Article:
"That meant getting more expansive referral letters and putting together a … broader package for Manitoba Health, for them to hopefully understand and appreciate why this was so necessary for my client. And they, again, just refused to even consider it," Fenske said.

They appealed again, arguing the province's agreement to pay for genital surgery but not the facial surgery the woman said would actually address her gender dysphoria made "no sense" under a health-insurance system set up to address individual medical needs, the decision said.

The province argued facial feminization surgeries "are essentially elective plastic surgery, for which there is no coverage."

This time, the appeal board unanimously agreed with the woman. 

The testimony she and others gave at the second hearing showed that in this situation, the surgery is "the key to tackling her gender dysphoria," making it medically necessary, the decision said.

While the decision doesn't extend beyond this one woman's case, it noted the rules and policies in Manitoba for treating trans patients "may be getting somewhat dated."

A spokesperson for Manitoba Health said the department is analyzing the appeal board's decision and comments "for the appropriate administration of the payment for medically required insured benefits."

Changing clinical considerations, system planning and sustainability are important factors considered in policies governing health care in Manitoba, the spokesperson said.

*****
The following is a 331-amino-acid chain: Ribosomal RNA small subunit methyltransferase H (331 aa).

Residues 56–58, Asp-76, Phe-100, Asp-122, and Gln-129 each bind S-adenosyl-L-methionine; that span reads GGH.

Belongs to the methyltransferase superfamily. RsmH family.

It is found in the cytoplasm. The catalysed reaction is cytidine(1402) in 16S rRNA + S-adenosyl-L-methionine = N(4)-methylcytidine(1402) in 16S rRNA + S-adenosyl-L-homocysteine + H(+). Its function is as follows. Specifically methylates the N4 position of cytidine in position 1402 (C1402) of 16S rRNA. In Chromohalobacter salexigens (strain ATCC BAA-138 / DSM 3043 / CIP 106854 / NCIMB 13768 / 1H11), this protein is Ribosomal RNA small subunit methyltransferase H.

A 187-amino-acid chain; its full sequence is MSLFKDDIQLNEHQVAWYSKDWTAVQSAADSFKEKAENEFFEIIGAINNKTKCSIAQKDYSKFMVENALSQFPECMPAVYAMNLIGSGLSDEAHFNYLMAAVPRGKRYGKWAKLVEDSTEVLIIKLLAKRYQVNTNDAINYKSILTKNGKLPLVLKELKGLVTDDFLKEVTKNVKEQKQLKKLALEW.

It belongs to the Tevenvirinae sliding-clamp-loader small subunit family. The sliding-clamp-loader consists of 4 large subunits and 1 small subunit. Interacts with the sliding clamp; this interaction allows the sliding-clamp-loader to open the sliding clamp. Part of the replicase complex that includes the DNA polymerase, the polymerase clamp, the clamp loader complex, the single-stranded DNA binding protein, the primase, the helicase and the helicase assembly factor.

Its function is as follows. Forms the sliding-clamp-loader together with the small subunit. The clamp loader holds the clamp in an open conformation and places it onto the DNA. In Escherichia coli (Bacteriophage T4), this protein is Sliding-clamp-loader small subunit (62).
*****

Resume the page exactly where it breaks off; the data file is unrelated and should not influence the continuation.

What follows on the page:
Fenske said she hopes the ruling encourages the province to update the way it deals with gender-affirming procedures.

"Otherwise, they are likely to see many more appeals of this nature come forward and they're going to continue to have to deal with this on a case-by-case basis," she said.

"And that's just not fair to the broader trans community, to have to keep fighting the same battles over and over again."

'Life-preserving care'

Dr. Robert Obara said those battles are something he sees first-hand.

While facial surgery isn't right for everyone, for many of his clients at Winnipeg's Trans Health Klinic, that type of gender-affirming procedure can make "a world of difference," he said.

Dr. Robert Obara is a physician at the Trans Health Klinic, the transgender health program at Klinic Community Health in Winnipeg. (Gavin Boutroy/Radio-Canada)

Obara said research suggests suicide rates among trans people are disproportionately high, but decrease significantly after they receive gender-affirming care.

Meanwhile, the number who report regret after getting gender-affirming procedures is extremely low.

"Gender-affirming care is life-preserving care," he said.

"And we know that providing proper and timely medical and surgical care to trans people is huge for their mental health, their physical health, their social health."

Obara said the appeal decision that will see the province cover one woman's facial surgery costs is "a huge, positive step forward" — and he hopes it will have a ripple effect across the country.

With files from Radio-Canada's Gavin Boutroy